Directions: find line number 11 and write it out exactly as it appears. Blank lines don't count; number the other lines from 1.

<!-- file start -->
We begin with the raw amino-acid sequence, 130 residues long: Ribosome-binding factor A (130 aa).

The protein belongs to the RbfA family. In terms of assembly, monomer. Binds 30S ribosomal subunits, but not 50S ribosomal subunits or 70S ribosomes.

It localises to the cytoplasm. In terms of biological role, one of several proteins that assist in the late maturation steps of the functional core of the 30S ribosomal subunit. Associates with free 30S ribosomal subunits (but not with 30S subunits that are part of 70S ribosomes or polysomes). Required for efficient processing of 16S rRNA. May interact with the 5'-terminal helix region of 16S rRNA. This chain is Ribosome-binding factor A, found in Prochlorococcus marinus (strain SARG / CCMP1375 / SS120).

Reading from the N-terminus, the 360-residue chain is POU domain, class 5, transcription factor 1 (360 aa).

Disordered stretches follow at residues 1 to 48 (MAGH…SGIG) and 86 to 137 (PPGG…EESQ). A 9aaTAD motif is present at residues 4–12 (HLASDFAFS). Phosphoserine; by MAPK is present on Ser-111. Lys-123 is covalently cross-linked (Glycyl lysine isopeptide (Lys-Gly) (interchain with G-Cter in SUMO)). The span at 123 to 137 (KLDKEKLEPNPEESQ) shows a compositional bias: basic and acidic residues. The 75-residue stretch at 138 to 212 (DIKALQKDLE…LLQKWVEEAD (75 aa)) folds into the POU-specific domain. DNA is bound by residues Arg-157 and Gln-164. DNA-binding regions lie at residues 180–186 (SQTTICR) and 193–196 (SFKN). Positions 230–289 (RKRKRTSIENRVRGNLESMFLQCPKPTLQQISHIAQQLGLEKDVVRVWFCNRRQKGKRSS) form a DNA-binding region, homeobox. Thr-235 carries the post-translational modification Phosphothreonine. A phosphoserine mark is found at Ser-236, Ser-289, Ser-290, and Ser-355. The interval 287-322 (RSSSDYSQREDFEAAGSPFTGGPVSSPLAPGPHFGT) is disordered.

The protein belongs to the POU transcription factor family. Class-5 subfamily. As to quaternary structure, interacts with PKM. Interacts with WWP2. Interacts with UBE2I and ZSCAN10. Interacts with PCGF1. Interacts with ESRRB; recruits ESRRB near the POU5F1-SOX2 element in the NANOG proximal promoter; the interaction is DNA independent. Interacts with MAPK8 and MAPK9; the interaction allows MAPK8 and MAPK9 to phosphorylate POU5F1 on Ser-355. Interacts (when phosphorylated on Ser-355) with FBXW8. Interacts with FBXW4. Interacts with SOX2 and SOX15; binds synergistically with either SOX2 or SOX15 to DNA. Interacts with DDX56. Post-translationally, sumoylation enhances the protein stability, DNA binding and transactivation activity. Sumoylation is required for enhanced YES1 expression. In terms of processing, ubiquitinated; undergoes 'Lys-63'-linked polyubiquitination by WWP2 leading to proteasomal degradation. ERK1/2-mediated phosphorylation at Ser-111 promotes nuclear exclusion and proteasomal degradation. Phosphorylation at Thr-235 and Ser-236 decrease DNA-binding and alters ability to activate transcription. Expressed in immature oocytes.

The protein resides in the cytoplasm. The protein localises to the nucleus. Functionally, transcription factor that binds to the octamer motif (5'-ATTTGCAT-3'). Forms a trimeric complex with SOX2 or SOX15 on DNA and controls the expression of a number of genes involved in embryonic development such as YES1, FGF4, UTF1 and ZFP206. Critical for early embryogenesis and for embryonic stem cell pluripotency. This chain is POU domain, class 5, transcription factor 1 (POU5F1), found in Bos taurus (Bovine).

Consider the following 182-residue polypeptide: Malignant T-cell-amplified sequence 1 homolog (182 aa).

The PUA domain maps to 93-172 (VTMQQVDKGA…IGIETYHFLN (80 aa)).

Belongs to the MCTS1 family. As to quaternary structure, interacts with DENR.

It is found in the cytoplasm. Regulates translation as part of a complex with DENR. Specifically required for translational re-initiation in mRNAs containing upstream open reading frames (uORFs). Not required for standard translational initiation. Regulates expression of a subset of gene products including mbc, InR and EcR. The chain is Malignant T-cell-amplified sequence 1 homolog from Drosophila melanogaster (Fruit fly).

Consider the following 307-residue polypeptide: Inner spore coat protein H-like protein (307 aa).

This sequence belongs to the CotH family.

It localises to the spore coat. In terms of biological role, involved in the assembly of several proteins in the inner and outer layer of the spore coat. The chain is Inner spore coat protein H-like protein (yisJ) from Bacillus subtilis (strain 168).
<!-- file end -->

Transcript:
It is found in the cytoplasm. Regulates translation as part of a complex with DENR. Specifically required for translational re-initiation in mRNAs containing upstream open reading frames (uORFs). Not required for standard translational initiation. Regulates expression of a subset of gene products including mbc, InR and EcR. The chain is Malignant T-cell-amplified sequence 1 homolog from Drosophila melanogaster (Fruit fly).